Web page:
Duterte, a tough-talking former mayor of the southern city of Davao, ran on a pledge to eradicate his country's problems with drugs. Illegal drugs, particularly methamphetamine, locally known as "shabu," have been rampant in the Philippines for decades. The 71-year-old former prosecutor has publicly advocated killing suspected criminals, even once urging citizens to take matters into their own hands.

On Monday, Philippine senators started an investigation into the rising death toll under Duterte's administration. Witnesses, with their faces covered to protect their identities, testified about how their loved ones were arrested and gunned down by police.  Sen. Leila de Lima, head of the Senate justice committee leading the investigation, said in her opening remarks Monday that she's concerned about the spate of killings that appear to have been carried out by vigilantes, not by the government.  "What is particularly worrisome is that the campaign against drugs seems to be an excuse for some — may I just emphasize, some — law enforcers and other vigilantes to commit murder with impunity," de Lima said.

De Lima has been accused of having an affair with her former driver and authorizing him to collect money from drug lords detained in the New Bilibid Prison in Muntinlupa City, Metro Manila when de Lima was justice secretary. De Lima has denied the allegations.

Philippine National Police Director General Ronald dela Rosa reported to the Senate committee earlier this week that of those who died, only 756 were killed during confrontations with police. Dela Rosa, nicknamed "Bato," which means rock or stone, told the Senate committee that the drug suspects were killed because they resisted arrest. "If they did not resist, they would still be alive," dela Rosa told the committee, according to the Inquirer.

The majority of the killings — 1,160 — were committed outside police operations, mostly by vigilantes, and are under investigation, dela Rosa said. He added that not all the deaths are drug-related.

International advocacy groups, meanwhile, have been vocal in opposing Duterte's policy. Phelim Kine, deputy director of the Human Rights Watch's Asia Division, wrote Thursday about Danica May's death. Kine noted that Philippine Justice Secretary Vitaliano Aguirre defended the killings linked to Duterte's war on drugs. "If you're in the Philippines, you will choose to kill these drug lords," Aguirre said. "Desperate times call for desperate measures. So this is what the president is doing, and we support it."

Amnesty International has called on Duterte to "break the cycle of human rights violations" and to curb his "inflammatory" rhetoric. "President Duterte has been elected on a mandate to uphold the rule of law. It is encouraging that he spoke of honouring the Philippines' obligations under international law in his inauguration speech," Rafendi Djamin, Amnesty International's director for Southeast Asia and the Pacific, wrote in June. "But now he is in power, he needs to lend substance to those words and break with his earlier rhetoric."...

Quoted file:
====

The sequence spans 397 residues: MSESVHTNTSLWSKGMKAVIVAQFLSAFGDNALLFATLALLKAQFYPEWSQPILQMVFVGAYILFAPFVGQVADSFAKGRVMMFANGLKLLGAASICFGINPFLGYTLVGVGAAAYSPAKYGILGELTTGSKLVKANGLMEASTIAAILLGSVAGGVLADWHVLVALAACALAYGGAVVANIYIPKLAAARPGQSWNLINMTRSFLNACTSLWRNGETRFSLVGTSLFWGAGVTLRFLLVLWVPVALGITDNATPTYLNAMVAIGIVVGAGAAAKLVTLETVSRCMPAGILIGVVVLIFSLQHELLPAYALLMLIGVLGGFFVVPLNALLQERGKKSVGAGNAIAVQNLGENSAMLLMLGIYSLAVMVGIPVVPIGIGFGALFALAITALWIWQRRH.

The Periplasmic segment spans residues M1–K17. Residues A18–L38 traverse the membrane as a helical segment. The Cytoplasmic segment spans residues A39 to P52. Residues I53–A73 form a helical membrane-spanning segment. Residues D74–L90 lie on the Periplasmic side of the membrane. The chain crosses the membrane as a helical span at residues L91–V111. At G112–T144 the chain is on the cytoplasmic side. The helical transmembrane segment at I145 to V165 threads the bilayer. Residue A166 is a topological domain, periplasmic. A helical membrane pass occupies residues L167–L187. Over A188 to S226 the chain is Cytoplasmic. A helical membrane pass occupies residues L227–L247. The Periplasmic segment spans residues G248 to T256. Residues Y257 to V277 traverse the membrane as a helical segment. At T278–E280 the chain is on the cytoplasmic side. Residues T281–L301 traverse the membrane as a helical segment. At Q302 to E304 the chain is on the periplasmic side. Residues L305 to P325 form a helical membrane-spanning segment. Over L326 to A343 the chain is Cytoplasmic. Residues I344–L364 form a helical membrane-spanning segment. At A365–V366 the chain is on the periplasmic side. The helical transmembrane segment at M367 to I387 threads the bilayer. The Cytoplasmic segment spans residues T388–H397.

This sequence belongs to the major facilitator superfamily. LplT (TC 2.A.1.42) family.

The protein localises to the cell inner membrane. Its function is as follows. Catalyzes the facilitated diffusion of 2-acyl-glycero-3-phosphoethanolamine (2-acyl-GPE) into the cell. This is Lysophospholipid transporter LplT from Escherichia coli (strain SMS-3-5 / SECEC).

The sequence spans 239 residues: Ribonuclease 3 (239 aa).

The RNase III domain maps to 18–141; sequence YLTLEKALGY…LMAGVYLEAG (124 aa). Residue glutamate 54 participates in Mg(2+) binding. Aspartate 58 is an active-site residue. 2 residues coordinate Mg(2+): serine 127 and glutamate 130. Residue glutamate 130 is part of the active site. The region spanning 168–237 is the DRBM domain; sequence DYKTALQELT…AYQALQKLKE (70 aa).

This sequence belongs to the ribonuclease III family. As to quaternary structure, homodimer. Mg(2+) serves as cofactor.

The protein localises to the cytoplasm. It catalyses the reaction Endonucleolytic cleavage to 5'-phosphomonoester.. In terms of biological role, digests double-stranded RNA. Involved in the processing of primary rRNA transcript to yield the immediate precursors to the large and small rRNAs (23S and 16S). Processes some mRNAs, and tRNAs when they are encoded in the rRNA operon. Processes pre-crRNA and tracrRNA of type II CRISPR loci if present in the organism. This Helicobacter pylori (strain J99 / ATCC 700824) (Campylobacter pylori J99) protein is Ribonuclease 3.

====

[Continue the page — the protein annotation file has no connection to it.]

Gemma Garcia said that her granddaughter's death has left her and her family in fear for their lives. "We are afraid to stay here. But the problem is, where will we go?" Gemma Garcia told the Inquirer. "The killers may come back for my husband."

When I discuss deterrence and related utilitarian justifications for various sentencing and punishment schemes, I often suggest that a "hard core" utilitarian with no concens about retributivist/desert-based limits on punishment might be willing to consider not just summary executions of convicted criminals, but even executions of relatives of criminals as part of an effort to dramatically deter certain types of wrong-doing. This report suggests that Philippine Prez Duterte's regime is functionally trying out what I always considered just a hypothetical thought experiement.

Prior related posts:

August 27, 2016 in Death Penalty Reforms, Drug Offense Sentencing, Purposes of Punishment and Sentencing, Sentencing around the world | Permalink | Comments (0)

Sunday, August 07, 2016

"Norway Proves That Treating Prison Inmates As Human Beings Actually Works"

The title of this post is the headline of this lengthy recent Huffington Post piece drawn from a book about prisons around the world authored by Baz Dreisinger. Here are excerpts: 

Bastoy is an open prison, a concept born in Finland during the 1930s and now part of the norm throughout Scandinavia, where prisoners can sometimes keep their jobs on the outside while serving time, commuting daily.  Thirty percent of Norway’s prisons are open, and Bastoy, a notorious reformatory for boys converted in 1982 to a prison, is considered the crown jewel of them all....

Nothing represents the Norwegian way like its prison system, which has adopted a “principle of normality,” according to which punishment is the restriction of liberty itself and which mandates that no one shall serve their sentence under stricter circumstances than is required by the security of the community.